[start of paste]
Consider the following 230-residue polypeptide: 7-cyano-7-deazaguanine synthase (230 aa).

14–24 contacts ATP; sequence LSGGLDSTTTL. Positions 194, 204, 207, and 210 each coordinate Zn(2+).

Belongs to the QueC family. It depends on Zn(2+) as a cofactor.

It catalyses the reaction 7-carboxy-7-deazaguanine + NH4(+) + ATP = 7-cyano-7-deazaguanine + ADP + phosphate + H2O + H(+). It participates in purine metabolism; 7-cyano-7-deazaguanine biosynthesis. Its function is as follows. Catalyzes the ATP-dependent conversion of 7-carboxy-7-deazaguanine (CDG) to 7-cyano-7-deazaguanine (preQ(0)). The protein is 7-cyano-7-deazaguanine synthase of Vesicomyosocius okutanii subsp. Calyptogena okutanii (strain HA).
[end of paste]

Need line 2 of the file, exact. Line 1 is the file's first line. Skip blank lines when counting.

14–24 contacts ATP; sequence LSGGLDSTTTL. Positions 194, 204, 207, and 210 each coordinate Zn(2+).